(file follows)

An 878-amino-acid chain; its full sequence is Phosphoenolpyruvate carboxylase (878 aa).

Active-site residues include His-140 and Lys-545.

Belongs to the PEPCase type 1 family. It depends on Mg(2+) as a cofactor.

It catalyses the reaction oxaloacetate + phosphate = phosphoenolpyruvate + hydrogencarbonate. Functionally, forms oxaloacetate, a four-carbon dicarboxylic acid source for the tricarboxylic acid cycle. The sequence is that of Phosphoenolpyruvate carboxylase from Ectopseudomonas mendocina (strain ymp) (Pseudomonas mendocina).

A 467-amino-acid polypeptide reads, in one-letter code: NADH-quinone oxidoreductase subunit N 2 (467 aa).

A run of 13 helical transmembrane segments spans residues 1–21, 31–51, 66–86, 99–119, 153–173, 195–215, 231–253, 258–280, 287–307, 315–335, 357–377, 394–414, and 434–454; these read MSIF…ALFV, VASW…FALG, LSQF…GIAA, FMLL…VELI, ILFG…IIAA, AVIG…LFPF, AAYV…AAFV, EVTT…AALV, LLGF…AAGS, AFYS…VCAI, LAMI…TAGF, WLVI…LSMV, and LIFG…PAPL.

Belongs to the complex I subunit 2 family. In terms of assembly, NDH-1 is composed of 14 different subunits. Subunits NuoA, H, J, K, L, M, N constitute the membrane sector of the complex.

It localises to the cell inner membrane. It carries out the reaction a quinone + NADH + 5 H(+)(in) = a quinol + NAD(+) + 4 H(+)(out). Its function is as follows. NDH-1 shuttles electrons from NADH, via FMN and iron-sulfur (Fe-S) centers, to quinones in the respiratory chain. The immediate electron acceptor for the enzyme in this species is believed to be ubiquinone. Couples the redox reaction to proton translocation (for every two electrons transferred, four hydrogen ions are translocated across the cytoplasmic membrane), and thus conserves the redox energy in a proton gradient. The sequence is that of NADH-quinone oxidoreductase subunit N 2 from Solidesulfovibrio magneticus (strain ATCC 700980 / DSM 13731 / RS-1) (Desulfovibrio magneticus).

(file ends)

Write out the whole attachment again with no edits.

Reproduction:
An 878-amino-acid chain; its full sequence is Phosphoenolpyruvate carboxylase (878 aa).

Active-site residues include His-140 and Lys-545.

Belongs to the PEPCase type 1 family. It depends on Mg(2+) as a cofactor.

It catalyses the reaction oxaloacetate + phosphate = phosphoenolpyruvate + hydrogencarbonate. Functionally, forms oxaloacetate, a four-carbon dicarboxylic acid source for the tricarboxylic acid cycle. The sequence is that of Phosphoenolpyruvate carboxylase from Ectopseudomonas mendocina (strain ymp) (Pseudomonas mendocina).

A 467-amino-acid polypeptide reads, in one-letter code: NADH-quinone oxidoreductase subunit N 2 (467 aa).

A run of 13 helical transmembrane segments spans residues 1–21, 31–51, 66–86, 99–119, 153–173, 195–215, 231–253, 258–280, 287–307, 315–335, 357–377, 394–414, and 434–454; these read MSIF…ALFV, VASW…FALG, LSQF…GIAA, FMLL…VELI, ILFG…IIAA, AVIG…LFPF, AAYV…AAFV, EVTT…AALV, LLGF…AAGS, AFYS…VCAI, LAMI…TAGF, WLVI…LSMV, and LIFG…PAPL.

Belongs to the complex I subunit 2 family. In terms of assembly, NDH-1 is composed of 14 different subunits. Subunits NuoA, H, J, K, L, M, N constitute the membrane sector of the complex.

It localises to the cell inner membrane. It carries out the reaction a quinone + NADH + 5 H(+)(in) = a quinol + NAD(+) + 4 H(+)(out). Its function is as follows. NDH-1 shuttles electrons from NADH, via FMN and iron-sulfur (Fe-S) centers, to quinones in the respiratory chain. The immediate electron acceptor for the enzyme in this species is believed to be ubiquinone. Couples the redox reaction to proton translocation (for every two electrons transferred, four hydrogen ions are translocated across the cytoplasmic membrane), and thus conserves the redox energy in a proton gradient. The sequence is that of NADH-quinone oxidoreductase subunit N 2 from Solidesulfovibrio magneticus (strain ATCC 700980 / DSM 13731 / RS-1) (Desulfovibrio magneticus).